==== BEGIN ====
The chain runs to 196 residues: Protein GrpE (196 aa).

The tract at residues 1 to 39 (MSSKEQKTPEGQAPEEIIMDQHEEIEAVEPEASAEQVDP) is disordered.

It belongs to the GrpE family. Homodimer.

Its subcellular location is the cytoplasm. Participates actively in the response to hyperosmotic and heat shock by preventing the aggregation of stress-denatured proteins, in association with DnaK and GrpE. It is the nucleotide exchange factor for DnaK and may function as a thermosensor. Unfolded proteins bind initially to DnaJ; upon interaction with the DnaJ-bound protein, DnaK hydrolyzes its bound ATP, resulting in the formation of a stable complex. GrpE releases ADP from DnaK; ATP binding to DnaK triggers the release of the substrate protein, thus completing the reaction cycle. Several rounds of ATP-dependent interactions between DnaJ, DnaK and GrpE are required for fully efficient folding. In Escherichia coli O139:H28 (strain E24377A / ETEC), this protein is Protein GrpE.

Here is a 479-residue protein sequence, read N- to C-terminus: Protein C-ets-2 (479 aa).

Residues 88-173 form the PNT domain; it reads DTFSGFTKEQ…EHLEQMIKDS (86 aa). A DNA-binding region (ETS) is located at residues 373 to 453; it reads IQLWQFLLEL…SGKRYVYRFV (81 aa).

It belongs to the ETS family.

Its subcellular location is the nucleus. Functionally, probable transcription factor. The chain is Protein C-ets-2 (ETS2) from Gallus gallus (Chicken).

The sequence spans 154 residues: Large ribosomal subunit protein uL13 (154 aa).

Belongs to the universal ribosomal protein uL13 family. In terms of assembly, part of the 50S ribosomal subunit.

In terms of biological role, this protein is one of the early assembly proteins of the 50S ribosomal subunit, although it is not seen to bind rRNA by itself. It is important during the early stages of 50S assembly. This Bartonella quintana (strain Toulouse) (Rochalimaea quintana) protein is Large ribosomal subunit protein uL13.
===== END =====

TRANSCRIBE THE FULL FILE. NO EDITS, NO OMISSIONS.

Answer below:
The chain runs to 196 residues: Protein GrpE (196 aa).

The tract at residues 1 to 39 (MSSKEQKTPEGQAPEEIIMDQHEEIEAVEPEASAEQVDP) is disordered.

It belongs to the GrpE family. Homodimer.

Its subcellular location is the cytoplasm. Participates actively in the response to hyperosmotic and heat shock by preventing the aggregation of stress-denatured proteins, in association with DnaK and GrpE. It is the nucleotide exchange factor for DnaK and may function as a thermosensor. Unfolded proteins bind initially to DnaJ; upon interaction with the DnaJ-bound protein, DnaK hydrolyzes its bound ATP, resulting in the formation of a stable complex. GrpE releases ADP from DnaK; ATP binding to DnaK triggers the release of the substrate protein, thus completing the reaction cycle. Several rounds of ATP-dependent interactions between DnaJ, DnaK and GrpE are required for fully efficient folding. In Escherichia coli O139:H28 (strain E24377A / ETEC), this protein is Protein GrpE.

Here is a 479-residue protein sequence, read N- to C-terminus: Protein C-ets-2 (479 aa).

Residues 88-173 form the PNT domain; it reads DTFSGFTKEQ…EHLEQMIKDS (86 aa). A DNA-binding region (ETS) is located at residues 373 to 453; it reads IQLWQFLLEL…SGKRYVYRFV (81 aa).

It belongs to the ETS family.

Its subcellular location is the nucleus. Functionally, probable transcription factor. The chain is Protein C-ets-2 (ETS2) from Gallus gallus (Chicken).

The sequence spans 154 residues: Large ribosomal subunit protein uL13 (154 aa).

Belongs to the universal ribosomal protein uL13 family. In terms of assembly, part of the 50S ribosomal subunit.

In terms of biological role, this protein is one of the early assembly proteins of the 50S ribosomal subunit, although it is not seen to bind rRNA by itself. It is important during the early stages of 50S assembly. This Bartonella quintana (strain Toulouse) (Rochalimaea quintana) protein is Large ribosomal subunit protein uL13.